Why building resilience requires asking good questions

Faculty, students and experts explain what it means to be tough

At this year’s student-led TEDxLondonBusinessSchool, 16 storytellers convened on stage to share “ideas worth spreading” around one common thread: resilience. 

Among them was Herminia Ibarra, Charles Handy Chair in Organisational Behaviour; Professor of Organisational Behaviour, London Business School (LBS). “You have a choice about the definition of authenticity. Will you learn and act your way into becoming truly authentic?”

She urged the audience to consider this definition of authenticity – being true to yourself.

“Which self? We have many selves, depending on the different roles that we play in life. We evolve and even transform ourselves with experience in new roles.”

What got you here won’t get you there, she said. Thus, doing what it takes to be effective going forward versus being true to yourself creates an authenticity paradox

Professor Ibarra candidly shared a story of her early teaching days when she needed to try out new techniques. When the advice “just be yourself” didn’t work she pivoted and became more playful with her sense of self.

“This experiment changed how I saw my job and how I saw myself,” she said. “Authenticity is not a trait but a lifelong process of learning.” Resilience here is about adaptability and growth.

Dan Cable, Professor of Organisational Behaviour at LBS said: “I don’t think there’s such a thing as a self. A self is just a story that we tell ourselves about ourselves.” 

Professor Cable explored core themes from his book, entitled Alive at Work: The Neuroscience of Helping Your People Love What They Do. He asked: “What if you got a chance to hear your own eulogy when you were still alive?”

Research suggests that learning what people appreciate about you most can activate a best-self mindset, a phenomenon that can make employees happier, more resilient to stress, more productive and less likely to leave a firm.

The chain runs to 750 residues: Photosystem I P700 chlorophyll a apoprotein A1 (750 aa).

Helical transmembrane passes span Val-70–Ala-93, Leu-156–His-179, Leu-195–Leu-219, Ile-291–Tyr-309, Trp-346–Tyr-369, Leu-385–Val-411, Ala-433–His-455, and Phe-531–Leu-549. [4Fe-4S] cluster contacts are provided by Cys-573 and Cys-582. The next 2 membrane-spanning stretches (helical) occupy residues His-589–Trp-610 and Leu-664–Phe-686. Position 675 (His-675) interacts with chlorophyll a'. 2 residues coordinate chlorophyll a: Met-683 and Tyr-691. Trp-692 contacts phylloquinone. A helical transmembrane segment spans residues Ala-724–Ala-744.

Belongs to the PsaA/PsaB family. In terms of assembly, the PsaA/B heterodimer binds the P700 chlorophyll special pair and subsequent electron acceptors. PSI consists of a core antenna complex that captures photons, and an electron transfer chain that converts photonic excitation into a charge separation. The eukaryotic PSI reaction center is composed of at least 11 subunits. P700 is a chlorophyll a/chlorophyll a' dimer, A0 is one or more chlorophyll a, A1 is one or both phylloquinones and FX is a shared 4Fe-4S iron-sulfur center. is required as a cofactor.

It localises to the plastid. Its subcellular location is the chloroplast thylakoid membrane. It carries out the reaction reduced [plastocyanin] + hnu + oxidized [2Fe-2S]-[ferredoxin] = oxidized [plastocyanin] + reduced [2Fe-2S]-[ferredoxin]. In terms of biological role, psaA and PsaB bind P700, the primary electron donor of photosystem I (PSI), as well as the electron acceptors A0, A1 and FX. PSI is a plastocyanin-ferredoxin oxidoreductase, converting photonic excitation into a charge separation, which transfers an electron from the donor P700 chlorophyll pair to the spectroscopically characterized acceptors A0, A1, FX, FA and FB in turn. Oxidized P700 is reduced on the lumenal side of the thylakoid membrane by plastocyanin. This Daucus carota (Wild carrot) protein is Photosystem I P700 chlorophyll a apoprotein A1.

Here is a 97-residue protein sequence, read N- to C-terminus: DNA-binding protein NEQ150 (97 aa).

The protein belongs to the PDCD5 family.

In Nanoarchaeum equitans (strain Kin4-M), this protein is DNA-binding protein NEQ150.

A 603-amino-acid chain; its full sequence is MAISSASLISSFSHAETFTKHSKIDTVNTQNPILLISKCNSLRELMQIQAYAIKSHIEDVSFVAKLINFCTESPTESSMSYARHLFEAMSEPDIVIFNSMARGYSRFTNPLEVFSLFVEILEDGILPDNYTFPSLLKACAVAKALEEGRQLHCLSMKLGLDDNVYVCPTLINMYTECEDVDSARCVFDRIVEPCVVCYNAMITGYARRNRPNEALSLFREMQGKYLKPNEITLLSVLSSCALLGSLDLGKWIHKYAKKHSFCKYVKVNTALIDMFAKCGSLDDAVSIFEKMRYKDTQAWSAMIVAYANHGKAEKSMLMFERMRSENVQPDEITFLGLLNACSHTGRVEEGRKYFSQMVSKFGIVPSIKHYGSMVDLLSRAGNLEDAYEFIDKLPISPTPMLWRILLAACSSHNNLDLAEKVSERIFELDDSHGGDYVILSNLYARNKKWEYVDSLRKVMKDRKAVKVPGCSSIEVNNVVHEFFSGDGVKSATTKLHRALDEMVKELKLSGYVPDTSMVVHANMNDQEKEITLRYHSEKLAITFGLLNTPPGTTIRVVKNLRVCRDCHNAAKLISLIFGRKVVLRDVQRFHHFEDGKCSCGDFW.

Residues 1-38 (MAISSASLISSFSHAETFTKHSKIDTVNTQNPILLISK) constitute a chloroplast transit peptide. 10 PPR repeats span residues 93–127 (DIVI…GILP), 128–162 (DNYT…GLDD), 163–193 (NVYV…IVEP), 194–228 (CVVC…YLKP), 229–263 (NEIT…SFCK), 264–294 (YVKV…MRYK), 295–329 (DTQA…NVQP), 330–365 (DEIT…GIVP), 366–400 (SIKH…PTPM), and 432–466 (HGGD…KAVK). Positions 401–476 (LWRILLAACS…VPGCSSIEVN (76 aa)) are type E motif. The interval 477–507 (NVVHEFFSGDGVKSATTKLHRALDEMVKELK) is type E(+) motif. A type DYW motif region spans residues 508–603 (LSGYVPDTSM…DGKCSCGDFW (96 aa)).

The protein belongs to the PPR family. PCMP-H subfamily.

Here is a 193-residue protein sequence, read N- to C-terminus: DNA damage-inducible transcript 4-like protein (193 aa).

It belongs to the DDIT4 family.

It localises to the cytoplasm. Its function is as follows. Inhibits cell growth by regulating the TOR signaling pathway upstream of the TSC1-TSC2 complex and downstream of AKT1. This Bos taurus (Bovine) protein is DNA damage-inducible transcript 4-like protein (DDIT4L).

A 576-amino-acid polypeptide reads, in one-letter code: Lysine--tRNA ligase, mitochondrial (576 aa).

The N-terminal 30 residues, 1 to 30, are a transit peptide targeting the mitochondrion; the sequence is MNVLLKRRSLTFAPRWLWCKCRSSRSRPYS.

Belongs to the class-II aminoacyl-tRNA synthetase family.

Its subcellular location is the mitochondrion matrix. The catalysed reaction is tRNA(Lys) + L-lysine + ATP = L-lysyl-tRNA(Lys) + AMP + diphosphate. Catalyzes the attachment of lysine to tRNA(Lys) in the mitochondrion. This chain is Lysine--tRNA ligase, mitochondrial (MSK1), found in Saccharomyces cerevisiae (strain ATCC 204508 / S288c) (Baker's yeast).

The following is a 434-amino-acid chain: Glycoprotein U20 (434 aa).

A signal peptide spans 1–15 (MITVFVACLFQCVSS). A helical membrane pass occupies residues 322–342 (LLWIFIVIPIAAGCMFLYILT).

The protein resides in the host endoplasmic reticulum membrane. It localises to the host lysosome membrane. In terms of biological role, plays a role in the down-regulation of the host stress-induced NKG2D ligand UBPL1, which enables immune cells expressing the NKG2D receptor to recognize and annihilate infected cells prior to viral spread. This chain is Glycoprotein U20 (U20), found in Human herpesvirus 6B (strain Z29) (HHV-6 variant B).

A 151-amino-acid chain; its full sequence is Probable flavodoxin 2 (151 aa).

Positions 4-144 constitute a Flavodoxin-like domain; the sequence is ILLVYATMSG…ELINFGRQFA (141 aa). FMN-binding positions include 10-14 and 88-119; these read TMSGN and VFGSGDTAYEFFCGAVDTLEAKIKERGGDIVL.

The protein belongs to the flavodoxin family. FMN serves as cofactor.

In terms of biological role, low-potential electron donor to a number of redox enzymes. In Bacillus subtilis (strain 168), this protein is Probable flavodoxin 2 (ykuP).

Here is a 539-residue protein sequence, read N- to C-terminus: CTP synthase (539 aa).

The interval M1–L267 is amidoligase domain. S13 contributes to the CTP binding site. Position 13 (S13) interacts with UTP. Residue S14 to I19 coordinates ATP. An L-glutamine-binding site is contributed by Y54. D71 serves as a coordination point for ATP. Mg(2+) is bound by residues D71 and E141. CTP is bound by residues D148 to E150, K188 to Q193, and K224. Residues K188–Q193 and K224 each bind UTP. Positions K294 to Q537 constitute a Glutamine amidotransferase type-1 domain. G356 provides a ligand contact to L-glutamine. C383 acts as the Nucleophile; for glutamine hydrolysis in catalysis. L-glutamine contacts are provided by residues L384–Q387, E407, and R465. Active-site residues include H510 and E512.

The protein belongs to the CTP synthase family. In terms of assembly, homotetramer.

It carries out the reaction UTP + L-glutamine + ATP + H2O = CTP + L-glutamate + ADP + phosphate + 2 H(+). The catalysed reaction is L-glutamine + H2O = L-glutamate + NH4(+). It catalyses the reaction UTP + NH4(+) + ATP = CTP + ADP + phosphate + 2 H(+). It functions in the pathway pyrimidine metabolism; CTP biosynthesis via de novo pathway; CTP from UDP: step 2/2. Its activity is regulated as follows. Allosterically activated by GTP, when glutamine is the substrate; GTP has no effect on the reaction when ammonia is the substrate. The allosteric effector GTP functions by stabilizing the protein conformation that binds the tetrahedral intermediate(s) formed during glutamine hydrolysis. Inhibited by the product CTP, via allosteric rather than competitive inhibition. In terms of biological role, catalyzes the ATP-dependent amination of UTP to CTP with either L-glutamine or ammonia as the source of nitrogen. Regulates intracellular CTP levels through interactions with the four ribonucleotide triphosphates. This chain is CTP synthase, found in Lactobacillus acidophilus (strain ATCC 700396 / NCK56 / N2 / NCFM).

Drawing on resilience as the capacity to recover quickly from difficulties, Jennifer Lynch, a third-year PhD student in Organisational Behaviour at LBS, tackled the challenge of loneliness. Despite being born and raised “embedded in a web of connection”, we “don’t know how to make meaningful connections,” she said. In her talk, ‘Why you’re more creative than you think you are’, she offered four ways to connect with people in more creative ways. 

Curiosity: “Am I coming from a place of curiosity?”
Appreciation: “Put your finger on a virtue they value.”
Vulnerability: “Share a meaningful story.”
Engagement: “Dial down distraction.”

Lynch reminded the audience that, “Creativity isn’t what we do. It’s how we do it.”

In the 15 years since America’s invasion of Iraq, some 300,000 Iraqis and 4,400 American soldiers have been killed. Abdullah Al-Shakarchi, a current MBA student at LBS, spoke about growing up in Iraq in the aftermath of the Gulf War. “Need is the mother of innovation,” he said, adding that he watched his uncle adapt useful technology using spare parts. The slogan, “Screw the impossible!” shaped Al-Shakarchi’s thinking, making him “un-fazed” and “durable”, he said.

Lucy Choi, a current MBA exchange student at LBS from Hong Kong University of Science and Technology, discussed bridging modern society and opera. As a classically trained pianist, through injury, she stumbled into finding her voice and her passion in one of the world’s most sophisticated art forms – opera. She was shocked, however, to see an exclusive audience belonging to the “silvery-haired generation”. “Is the theatre only for the social elite?” she asked. Determined, Choi is taking opera to the masses with her start-up, More Than Musical

“Opera is a shared moment of magic,” she said. “It’s a way to escape from the world.” A way to be resilient. 

Find links to this year’s talks here when they become available. In the meantime, check out the full speaker line-up.